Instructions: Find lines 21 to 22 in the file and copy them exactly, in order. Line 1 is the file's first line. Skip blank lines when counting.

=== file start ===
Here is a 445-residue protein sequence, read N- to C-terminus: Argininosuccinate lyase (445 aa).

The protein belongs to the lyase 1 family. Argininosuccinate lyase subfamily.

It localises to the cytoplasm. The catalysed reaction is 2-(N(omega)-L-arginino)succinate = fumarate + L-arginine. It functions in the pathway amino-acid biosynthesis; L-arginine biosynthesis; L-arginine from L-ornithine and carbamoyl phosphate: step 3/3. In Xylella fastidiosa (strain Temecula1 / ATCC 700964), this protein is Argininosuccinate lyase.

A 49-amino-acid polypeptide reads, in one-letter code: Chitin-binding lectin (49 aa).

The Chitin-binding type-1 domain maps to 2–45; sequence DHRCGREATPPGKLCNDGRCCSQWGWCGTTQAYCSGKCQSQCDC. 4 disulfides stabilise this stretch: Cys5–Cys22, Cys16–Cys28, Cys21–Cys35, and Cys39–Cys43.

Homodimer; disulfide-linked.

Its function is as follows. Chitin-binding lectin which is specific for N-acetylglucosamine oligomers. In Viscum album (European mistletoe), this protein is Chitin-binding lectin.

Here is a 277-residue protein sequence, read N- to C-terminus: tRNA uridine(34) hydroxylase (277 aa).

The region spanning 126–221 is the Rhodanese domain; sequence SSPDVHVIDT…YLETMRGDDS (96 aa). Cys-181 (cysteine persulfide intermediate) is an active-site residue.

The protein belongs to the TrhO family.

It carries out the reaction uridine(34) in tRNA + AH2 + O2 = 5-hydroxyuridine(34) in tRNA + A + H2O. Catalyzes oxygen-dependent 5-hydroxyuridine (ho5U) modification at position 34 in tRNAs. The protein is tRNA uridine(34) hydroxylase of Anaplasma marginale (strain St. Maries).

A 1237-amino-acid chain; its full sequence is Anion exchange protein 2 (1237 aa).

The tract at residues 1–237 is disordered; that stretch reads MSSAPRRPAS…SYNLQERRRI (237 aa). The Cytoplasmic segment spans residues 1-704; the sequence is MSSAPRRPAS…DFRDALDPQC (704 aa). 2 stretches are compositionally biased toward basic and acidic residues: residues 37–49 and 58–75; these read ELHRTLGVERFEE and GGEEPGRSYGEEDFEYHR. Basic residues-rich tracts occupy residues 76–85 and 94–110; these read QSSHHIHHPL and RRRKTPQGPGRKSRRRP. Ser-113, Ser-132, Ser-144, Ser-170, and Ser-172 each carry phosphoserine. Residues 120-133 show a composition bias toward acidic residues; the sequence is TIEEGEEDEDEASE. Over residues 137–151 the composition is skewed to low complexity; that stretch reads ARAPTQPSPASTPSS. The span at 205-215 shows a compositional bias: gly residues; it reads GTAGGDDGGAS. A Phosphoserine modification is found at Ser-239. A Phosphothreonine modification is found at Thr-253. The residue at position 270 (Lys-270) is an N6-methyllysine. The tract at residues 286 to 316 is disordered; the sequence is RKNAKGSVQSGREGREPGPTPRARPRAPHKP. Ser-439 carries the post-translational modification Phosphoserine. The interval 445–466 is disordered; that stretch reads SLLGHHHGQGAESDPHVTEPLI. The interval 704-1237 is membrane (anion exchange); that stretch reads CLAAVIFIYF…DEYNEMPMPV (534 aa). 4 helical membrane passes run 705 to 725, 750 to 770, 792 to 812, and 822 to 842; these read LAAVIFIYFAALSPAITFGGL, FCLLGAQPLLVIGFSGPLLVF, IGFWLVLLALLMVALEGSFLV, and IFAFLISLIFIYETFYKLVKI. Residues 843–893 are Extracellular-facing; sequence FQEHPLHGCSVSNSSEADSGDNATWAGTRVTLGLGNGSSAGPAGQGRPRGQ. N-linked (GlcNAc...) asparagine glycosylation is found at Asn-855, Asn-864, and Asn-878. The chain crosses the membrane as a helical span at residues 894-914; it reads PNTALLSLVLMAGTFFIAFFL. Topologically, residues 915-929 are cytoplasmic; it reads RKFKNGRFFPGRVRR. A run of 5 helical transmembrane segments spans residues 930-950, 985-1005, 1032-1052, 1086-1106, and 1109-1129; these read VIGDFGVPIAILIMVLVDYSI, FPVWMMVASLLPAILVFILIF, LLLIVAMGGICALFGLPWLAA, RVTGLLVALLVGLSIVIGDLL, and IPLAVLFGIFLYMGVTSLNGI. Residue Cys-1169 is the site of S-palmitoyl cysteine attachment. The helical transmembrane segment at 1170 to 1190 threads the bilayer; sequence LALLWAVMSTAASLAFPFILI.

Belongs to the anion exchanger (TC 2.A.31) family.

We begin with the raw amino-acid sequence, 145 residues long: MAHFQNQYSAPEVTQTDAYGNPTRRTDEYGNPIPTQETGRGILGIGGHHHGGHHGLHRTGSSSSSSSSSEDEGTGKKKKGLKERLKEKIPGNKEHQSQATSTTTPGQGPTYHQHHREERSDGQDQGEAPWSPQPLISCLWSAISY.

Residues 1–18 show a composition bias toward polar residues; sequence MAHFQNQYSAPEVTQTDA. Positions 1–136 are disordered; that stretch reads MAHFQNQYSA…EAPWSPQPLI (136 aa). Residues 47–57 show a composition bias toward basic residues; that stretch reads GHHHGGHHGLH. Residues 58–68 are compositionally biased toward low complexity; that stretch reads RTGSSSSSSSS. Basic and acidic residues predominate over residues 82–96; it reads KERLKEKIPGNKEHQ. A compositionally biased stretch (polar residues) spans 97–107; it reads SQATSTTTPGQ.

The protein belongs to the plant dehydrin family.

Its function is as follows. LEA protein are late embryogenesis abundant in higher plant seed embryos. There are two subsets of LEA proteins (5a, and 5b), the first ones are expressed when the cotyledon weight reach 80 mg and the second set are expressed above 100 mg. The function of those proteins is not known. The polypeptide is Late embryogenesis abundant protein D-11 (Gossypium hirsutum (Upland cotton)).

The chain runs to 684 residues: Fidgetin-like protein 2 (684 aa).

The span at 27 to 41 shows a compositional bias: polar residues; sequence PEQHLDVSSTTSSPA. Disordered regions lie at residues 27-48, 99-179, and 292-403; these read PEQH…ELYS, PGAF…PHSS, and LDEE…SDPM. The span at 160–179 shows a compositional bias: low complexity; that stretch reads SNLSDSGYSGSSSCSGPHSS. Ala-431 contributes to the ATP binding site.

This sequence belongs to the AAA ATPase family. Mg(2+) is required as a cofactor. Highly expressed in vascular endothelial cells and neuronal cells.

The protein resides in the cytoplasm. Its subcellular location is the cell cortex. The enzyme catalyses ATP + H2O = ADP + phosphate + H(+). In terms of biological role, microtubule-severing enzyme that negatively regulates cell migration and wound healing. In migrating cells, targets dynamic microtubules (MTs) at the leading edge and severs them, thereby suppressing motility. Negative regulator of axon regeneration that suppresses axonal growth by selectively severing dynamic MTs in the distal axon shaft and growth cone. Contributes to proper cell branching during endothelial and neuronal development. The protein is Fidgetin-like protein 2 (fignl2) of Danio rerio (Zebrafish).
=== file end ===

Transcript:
This sequence belongs to the AAA ATPase family. Mg(2+) is required as a cofactor. Highly expressed in vascular endothelial cells and neuronal cells.

The protein resides in the cytoplasm. Its subcellular location is the cell cortex. The enzyme catalyses ATP + H2O = ADP + phosphate + H(+). In terms of biological role, microtubule-severing enzyme that negatively regulates cell migration and wound healing. In migrating cells, targets dynamic microtubules (MTs) at the leading edge and severs them, thereby suppressing motility. Negative regulator of axon regeneration that suppresses axonal growth by selectively severing dynamic MTs in the distal axon shaft and growth cone. Contributes to proper cell branching during endothelial and neuronal development. The protein is Fidgetin-like protein 2 (fignl2) of Danio rerio (Zebrafish).